Western culture has experienced a sea change in attitudes regarding gender roles over the past century. Long held customs have been entirely overthrown; in such an environment we should not be surprised to see the people of God placed under considerable pressure to reconsider their understanding of gender roles as well. We have seen women take on greater roles in leadership and in ministerial and pastoral roles in many denominations in “Christendom”; the issue is now vigorously debated within churches of Christ. What do the Scriptures teach? How should the people of God understand gender roles, if any, in the work of the church?
In Christ men and women have equal standing (Galatians 3:28); at the same time, the body of Christ is composed of different people functioning in different roles (Romans 12:3-8, 1 Corinthians 12:12-28, 1 Peter 4:10-11). God gave some to be apostles and some to be prophets (Ephesians 4:11), and yet Jesus only gave the dispensation of apostolic authority to the twelve plus Barnabas and Paul who had seen Him in the resurrection, and the role of prophets in the church ceased after the end of the laying on of hands toward the end of the first century (Acts 1:21-22, 14:14, 1 Corinthians 13:8-10). Local churches are to be shepherded by elders and served by deacons who meet certain qualifications (1 Timothy 3:1-12, Titus 1:5-8); many men will not attain to these qualifications, including Jesus and Paul. One’s standing in Christ is not based on one’s role; not everyone will have the same role; we do well to honor what Scripture says about who is qualified for what roles and on what basis.
Leadership in the local church is entrusted in the hands of elders who meet the qualifications of 1 Timothy 3:1-8 and Titus 1:5-8. Inherent in those qualifications is masculinity: he must be the husband of one wife (1 Timothy 3:2, Titus 1:6). The same proves true of deacons who serve a local church (1 Timothy 3:12). The New Testament betrays no evidence or suggestion of women shepherding the church as female elders. No unambiguous evidence exists for deaconesses: no description of the office is given, Paul does not use the term in 1 Timothy 3:11, and whether Phoebe’s role was “official” cannot be ascertained solely on the basis of Romans 16:1. Likewise, while Junia is a woman, she could just as easily have been “known well by the Apostles as being “of note among” them, and so it cannot be argued that she was reckoned as an Apostle with apostolic authority based on Romans 16:7 alone.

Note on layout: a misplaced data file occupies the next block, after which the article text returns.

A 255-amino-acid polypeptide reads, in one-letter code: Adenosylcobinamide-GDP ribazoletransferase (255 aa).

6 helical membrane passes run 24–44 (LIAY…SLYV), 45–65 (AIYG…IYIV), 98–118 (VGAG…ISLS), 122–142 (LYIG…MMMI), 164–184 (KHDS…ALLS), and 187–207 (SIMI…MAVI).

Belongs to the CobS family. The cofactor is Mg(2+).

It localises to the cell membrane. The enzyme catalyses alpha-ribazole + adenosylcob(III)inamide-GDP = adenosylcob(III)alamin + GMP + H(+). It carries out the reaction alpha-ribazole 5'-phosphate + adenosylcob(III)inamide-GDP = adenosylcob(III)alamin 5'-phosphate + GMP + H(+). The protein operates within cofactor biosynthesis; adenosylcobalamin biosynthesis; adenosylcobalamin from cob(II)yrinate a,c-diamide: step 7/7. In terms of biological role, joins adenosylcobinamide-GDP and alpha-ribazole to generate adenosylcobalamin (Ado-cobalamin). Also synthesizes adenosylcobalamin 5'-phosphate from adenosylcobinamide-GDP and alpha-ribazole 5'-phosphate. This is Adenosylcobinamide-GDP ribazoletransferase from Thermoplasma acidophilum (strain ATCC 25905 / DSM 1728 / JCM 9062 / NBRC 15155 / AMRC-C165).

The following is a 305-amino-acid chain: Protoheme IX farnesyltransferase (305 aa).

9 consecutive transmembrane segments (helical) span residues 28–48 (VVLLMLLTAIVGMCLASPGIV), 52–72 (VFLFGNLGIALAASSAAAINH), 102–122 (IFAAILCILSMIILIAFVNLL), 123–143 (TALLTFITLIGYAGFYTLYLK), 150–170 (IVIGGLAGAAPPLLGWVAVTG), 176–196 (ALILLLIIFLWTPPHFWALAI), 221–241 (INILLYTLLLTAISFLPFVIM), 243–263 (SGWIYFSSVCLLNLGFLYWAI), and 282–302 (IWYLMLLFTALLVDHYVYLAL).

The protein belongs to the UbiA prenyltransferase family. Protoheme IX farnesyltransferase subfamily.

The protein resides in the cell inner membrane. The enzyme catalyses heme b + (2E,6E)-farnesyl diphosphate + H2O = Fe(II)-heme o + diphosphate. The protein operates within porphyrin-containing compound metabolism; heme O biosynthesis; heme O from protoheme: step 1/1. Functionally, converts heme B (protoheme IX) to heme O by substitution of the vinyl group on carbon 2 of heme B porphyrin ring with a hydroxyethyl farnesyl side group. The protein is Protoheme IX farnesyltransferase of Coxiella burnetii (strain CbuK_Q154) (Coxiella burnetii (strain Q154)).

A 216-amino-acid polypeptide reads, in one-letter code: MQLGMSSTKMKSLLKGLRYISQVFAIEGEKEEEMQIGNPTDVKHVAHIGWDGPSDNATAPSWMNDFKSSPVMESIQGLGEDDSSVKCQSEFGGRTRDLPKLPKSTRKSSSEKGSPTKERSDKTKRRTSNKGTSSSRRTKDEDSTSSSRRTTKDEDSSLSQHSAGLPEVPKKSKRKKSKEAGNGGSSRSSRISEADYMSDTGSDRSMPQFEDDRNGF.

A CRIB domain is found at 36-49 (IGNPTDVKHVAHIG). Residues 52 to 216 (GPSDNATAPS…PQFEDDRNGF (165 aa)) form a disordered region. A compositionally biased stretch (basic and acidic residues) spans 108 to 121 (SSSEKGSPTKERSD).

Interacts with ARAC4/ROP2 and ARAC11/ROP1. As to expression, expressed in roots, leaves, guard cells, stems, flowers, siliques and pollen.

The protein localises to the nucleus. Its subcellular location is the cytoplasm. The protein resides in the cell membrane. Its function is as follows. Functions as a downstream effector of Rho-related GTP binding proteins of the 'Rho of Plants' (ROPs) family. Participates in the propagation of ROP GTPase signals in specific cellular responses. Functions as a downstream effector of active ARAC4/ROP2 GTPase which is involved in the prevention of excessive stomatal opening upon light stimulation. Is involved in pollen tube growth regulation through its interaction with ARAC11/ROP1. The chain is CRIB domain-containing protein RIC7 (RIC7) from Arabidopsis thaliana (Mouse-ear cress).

Both men and women have been charged to proclaim the Good News of Jesus Christ (Matthew 28:18-20). Older women have a crucial role in exhorting and instructing younger women in the faith (Titus 2:3-5). Wives have worked with their husbands to instruct people in the Gospel, as Priscilla did with Aquila in Acts 18:26. Nevertheless, evangelists in Scripture are uniformly male; in 1 Timothy 2:12, Paul declared that women are not to teach or exercise authority over men. Thus, while the New Testament authorizes women to instruct and exhort other women, it provides no commendation for women to preach or teach before, or exercise authority over a whole local congregation of the Lord’s people.